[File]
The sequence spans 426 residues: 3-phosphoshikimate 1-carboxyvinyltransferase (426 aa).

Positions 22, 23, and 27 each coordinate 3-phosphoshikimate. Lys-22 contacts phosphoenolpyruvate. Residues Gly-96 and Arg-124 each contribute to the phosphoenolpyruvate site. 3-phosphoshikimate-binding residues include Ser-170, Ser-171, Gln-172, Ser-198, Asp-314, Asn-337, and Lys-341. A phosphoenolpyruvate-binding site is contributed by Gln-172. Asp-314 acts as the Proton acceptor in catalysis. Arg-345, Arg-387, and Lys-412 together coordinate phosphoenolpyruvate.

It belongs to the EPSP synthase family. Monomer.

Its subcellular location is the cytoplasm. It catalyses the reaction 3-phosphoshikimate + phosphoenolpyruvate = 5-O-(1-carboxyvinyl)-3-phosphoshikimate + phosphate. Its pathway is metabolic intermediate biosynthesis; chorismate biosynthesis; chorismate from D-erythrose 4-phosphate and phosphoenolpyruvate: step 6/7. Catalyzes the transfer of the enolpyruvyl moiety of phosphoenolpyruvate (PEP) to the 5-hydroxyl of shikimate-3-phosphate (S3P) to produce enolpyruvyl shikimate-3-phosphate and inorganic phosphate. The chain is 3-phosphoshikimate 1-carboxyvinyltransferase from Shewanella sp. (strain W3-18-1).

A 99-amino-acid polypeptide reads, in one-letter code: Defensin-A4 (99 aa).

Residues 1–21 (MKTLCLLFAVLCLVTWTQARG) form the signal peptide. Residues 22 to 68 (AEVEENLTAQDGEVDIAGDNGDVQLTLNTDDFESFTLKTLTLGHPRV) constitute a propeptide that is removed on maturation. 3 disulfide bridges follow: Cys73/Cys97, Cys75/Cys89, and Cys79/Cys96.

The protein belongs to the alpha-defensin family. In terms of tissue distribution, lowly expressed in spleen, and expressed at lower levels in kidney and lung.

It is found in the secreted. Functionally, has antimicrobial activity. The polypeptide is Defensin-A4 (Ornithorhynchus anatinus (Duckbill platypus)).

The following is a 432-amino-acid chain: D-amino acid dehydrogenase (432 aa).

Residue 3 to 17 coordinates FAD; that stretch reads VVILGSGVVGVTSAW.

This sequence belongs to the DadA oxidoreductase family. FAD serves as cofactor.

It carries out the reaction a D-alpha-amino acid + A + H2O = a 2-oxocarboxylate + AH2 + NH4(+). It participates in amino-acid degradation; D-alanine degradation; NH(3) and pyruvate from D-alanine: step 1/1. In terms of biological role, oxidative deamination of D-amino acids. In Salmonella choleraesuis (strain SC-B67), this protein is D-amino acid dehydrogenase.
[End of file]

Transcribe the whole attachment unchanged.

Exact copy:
The sequence spans 426 residues: 3-phosphoshikimate 1-carboxyvinyltransferase (426 aa).

Positions 22, 23, and 27 each coordinate 3-phosphoshikimate. Lys-22 contacts phosphoenolpyruvate. Residues Gly-96 and Arg-124 each contribute to the phosphoenolpyruvate site. 3-phosphoshikimate-binding residues include Ser-170, Ser-171, Gln-172, Ser-198, Asp-314, Asn-337, and Lys-341. A phosphoenolpyruvate-binding site is contributed by Gln-172. Asp-314 acts as the Proton acceptor in catalysis. Arg-345, Arg-387, and Lys-412 together coordinate phosphoenolpyruvate.

It belongs to the EPSP synthase family. Monomer.

Its subcellular location is the cytoplasm. It catalyses the reaction 3-phosphoshikimate + phosphoenolpyruvate = 5-O-(1-carboxyvinyl)-3-phosphoshikimate + phosphate. Its pathway is metabolic intermediate biosynthesis; chorismate biosynthesis; chorismate from D-erythrose 4-phosphate and phosphoenolpyruvate: step 6/7. Catalyzes the transfer of the enolpyruvyl moiety of phosphoenolpyruvate (PEP) to the 5-hydroxyl of shikimate-3-phosphate (S3P) to produce enolpyruvyl shikimate-3-phosphate and inorganic phosphate. The chain is 3-phosphoshikimate 1-carboxyvinyltransferase from Shewanella sp. (strain W3-18-1).

A 99-amino-acid polypeptide reads, in one-letter code: Defensin-A4 (99 aa).

Residues 1–21 (MKTLCLLFAVLCLVTWTQARG) form the signal peptide. Residues 22 to 68 (AEVEENLTAQDGEVDIAGDNGDVQLTLNTDDFESFTLKTLTLGHPRV) constitute a propeptide that is removed on maturation. 3 disulfide bridges follow: Cys73/Cys97, Cys75/Cys89, and Cys79/Cys96.

The protein belongs to the alpha-defensin family. In terms of tissue distribution, lowly expressed in spleen, and expressed at lower levels in kidney and lung.

It is found in the secreted. Functionally, has antimicrobial activity. The polypeptide is Defensin-A4 (Ornithorhynchus anatinus (Duckbill platypus)).

The following is a 432-amino-acid chain: D-amino acid dehydrogenase (432 aa).

Residue 3 to 17 coordinates FAD; that stretch reads VVILGSGVVGVTSAW.

This sequence belongs to the DadA oxidoreductase family. FAD serves as cofactor.

It carries out the reaction a D-alpha-amino acid + A + H2O = a 2-oxocarboxylate + AH2 + NH4(+). It participates in amino-acid degradation; D-alanine degradation; NH(3) and pyruvate from D-alanine: step 1/1. In terms of biological role, oxidative deamination of D-amino acids. In Salmonella choleraesuis (strain SC-B67), this protein is D-amino acid dehydrogenase.